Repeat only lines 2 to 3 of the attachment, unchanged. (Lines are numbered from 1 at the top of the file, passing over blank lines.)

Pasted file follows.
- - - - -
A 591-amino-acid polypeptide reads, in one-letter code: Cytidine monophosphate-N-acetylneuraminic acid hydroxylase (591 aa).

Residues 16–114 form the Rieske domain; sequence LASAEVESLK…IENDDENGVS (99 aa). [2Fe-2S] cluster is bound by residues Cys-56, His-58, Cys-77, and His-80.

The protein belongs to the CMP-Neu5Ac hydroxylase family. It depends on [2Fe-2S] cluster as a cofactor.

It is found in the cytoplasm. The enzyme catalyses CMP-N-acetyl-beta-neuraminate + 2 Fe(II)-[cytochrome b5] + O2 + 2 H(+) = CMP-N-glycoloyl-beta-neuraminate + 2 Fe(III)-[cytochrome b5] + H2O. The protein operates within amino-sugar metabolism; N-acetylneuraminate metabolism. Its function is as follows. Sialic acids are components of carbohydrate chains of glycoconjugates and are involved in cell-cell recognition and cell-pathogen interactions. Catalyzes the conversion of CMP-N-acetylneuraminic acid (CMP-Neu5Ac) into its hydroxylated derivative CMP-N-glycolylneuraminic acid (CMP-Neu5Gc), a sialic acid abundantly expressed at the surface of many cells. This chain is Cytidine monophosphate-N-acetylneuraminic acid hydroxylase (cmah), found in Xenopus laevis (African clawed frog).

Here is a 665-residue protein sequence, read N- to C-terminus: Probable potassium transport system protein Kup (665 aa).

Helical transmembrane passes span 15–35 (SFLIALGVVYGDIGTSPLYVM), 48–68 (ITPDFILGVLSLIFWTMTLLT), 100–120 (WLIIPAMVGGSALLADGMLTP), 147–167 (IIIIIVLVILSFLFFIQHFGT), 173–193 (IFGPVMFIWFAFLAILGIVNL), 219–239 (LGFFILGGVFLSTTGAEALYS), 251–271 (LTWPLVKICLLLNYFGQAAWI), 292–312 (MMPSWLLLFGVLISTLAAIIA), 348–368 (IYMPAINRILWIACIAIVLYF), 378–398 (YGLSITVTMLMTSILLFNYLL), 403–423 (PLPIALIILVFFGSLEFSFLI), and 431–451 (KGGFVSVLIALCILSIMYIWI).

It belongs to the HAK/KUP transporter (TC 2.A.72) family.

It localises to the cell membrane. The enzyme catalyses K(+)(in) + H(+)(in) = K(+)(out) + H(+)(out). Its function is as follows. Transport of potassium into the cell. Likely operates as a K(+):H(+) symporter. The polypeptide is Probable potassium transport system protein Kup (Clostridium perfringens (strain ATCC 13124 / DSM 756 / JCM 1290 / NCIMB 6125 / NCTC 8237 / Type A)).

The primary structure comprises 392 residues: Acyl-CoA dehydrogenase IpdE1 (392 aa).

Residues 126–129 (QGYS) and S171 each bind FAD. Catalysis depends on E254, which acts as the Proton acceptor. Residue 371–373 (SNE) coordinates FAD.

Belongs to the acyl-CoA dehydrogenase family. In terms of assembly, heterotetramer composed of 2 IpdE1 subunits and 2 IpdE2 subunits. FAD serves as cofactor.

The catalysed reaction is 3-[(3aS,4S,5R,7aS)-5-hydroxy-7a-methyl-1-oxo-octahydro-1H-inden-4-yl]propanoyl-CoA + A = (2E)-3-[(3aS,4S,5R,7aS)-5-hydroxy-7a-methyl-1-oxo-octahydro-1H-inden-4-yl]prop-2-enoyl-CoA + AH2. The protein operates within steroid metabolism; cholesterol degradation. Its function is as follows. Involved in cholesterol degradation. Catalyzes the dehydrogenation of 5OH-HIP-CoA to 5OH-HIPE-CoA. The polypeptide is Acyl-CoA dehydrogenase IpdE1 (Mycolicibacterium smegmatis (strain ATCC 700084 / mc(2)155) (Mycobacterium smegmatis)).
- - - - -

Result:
Residues 16–114 form the Rieske domain; sequence LASAEVESLK…IENDDENGVS (99 aa). [2Fe-2S] cluster is bound by residues Cys-56, His-58, Cys-77, and His-80.

The protein belongs to the CMP-Neu5Ac hydroxylase family. It depends on [2Fe-2S] cluster as a cofactor.